DWP’s response to the coronavirus outbreak: Government Response to the Committee’s First Report

First Special Report

On 22 June 2020, the Work and Pensions Committee published its First Report of Session 2019–21, DWP’s response to the coronavirus outbreak (HC 178). On 21 August 2020 we received the Government Response to the Report, which is appended below.

Appendix: Government Response


The Government thanks the Work and Pensions Select Committee Report in to the DWP’s response to the coronavirus outbreak, particularly for acknowledging the “dedication and hard work” of DWP frontline staff, who have “successfully withstood enormous and unprecedented pressure”.

Since mid-March over 3.2m individuals have started a UC claim and the number of people on Universal Credit and searching for work has more than doubled. During this time DWP has provided a crucial safety net to record levels of claimants, ensuring our customers receive the support they need. Payment timeliness has remained high, meaning people get the support they need, when they need it.

The Government’s response to the Committee’s recommendations is set out below.

Universal Credit

1.The Department should continue to allow claimants to use their Government Gateway accounts to verify their identity once the lockdown has ended. It should also use this as an opportunity to reflect on what other changes to the process are needed, with a particular focus on the needs of people who are vulnerable and digitally excluded. (Paragraph 22)

2.The Department should now set out how it intends to improve on, or at the very least maintain, these standards of payment timeliness in ‘normal’ times, with fewer staff in front line roles. (Paragraph 23)

3.We recommend that DWP assesses and reports on the impact of its temporary suspension of some debt repayments, including the total value of deductions that have been suspended and the impact on households who have been affected by this decision. (Paragraph 33)

4.We recommend that DWP review the Advances system and consider what changes are needed to make it more flexible, so that in times of crisis like these it can react quickly to meet claimants’ needs. (Paragraph 34)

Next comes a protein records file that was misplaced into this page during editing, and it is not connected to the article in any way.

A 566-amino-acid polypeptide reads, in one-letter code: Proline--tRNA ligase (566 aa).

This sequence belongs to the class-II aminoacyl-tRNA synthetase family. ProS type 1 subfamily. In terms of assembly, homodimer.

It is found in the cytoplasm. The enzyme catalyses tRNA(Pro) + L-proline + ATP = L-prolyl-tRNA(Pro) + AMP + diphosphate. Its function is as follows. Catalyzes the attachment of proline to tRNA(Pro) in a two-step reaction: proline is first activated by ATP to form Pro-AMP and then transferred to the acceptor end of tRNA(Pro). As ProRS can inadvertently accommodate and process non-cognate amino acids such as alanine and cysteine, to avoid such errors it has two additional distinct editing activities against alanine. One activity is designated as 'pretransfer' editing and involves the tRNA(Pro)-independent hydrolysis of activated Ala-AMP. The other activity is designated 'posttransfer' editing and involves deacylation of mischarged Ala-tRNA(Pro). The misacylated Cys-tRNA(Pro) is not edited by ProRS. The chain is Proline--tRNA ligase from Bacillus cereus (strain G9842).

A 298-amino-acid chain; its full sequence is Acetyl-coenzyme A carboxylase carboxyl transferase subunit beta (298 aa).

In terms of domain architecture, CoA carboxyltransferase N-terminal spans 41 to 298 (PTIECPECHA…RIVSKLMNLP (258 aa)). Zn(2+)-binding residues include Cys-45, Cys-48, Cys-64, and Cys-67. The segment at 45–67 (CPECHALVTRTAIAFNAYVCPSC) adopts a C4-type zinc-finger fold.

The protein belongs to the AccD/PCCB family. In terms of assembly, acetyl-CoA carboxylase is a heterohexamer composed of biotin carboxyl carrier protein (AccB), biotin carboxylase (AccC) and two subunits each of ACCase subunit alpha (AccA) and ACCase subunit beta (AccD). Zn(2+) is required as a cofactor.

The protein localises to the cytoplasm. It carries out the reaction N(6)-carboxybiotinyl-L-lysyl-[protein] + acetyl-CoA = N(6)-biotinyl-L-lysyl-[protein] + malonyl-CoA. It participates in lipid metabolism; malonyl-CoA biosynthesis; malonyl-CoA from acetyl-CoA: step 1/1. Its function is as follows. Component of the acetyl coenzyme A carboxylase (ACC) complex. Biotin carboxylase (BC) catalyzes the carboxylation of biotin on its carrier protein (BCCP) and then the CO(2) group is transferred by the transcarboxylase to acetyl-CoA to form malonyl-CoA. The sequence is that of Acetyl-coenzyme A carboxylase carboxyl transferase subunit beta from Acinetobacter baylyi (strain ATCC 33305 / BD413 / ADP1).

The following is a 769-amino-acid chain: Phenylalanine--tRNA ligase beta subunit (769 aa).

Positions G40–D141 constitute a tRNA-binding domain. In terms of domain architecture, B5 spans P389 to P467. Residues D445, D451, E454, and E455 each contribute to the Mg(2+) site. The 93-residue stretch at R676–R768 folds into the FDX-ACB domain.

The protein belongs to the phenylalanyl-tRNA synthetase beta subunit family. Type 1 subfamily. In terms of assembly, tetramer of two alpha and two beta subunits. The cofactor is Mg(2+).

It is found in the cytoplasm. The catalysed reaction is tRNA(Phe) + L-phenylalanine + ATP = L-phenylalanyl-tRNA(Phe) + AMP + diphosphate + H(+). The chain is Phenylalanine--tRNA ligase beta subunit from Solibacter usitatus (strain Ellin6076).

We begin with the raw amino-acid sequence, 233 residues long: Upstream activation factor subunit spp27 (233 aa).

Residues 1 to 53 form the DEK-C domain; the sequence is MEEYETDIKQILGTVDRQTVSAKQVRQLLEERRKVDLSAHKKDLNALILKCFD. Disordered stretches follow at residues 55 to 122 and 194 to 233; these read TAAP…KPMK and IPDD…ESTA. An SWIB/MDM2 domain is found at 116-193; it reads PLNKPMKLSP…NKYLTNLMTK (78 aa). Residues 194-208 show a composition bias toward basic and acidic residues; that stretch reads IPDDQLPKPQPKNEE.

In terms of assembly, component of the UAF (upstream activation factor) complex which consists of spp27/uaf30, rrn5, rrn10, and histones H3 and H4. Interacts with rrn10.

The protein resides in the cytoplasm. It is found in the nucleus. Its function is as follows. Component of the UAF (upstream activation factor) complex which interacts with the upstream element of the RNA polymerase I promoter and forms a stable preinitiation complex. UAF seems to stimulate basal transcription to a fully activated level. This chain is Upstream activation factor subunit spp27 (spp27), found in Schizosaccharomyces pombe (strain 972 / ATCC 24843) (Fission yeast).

5.We recommend that the Government urgently take steps to return to their pre-existing benefits, or the equivalent financial position, anyone who has inadvertently left themselves worse off by making a claim for Universal Credit during the coronavirus outbreak. It should also restore their entitlement to transitional protection for any future move to Universal Credit by managed migration. (Paragraph 49).

The application process for Universal Credit has been designed to be as quick and easy as possible while balancing that ease with adequate security and verification requirements. If claimants need help making or managing their claim on-line, telephone and face-to-face support is available, including through Help to Claim, operated by Citizen’s Advice on behalf of the Department.

The use of HMRC’s Government Gateway account to verify identity was already planned for September 2020 and its rollout was brought forward to April in light of the high number of volumes experienced. Initially, this allowed claimants who had a pre-existing verified identity with Gateway to use it as part of their Universal Credit claim and in early June the service was extended to allow claimants to register a new identity using Government Gateway as part of their claim. This is now a permanent offer for online verification. The team are now working to add further checks to increase the effectiveness of identity verification, as well as iterating the user journey so as to further increase the numbers of claimants able to use it.

Regarding timeliness, the rates achieved were higher than had been the case, reflecting some of the easements made. There will continue to be reasons why payment timeliness will never be 100% including the provision of necessary information by claimants required to complete and substantiate a claim. Regarding the suspension of debt payments, the easement was needed to help speed up processing recognising the manual interventions that had to be made and the redeployment of people to processing. As it was only ever considered to be temporary, no mechanism was established for reporting and the easement is no longer in place.

Regarding advances, the strength of the system showed it was very flexible in responding to claimants’ needs. Over 1 million advances have been paid to claimants since 16 March and people receive the money within a few days of requesting it. Taking an advance has the effect of spreading the annual amount received over 13 payments instead of 12. It was announced in the March Budget that from October 2021, claimants will be able to spread their payments over two years if they wish. Claimants can ask for repayments to be delayed for up to 3 months if they have particular financial constraints.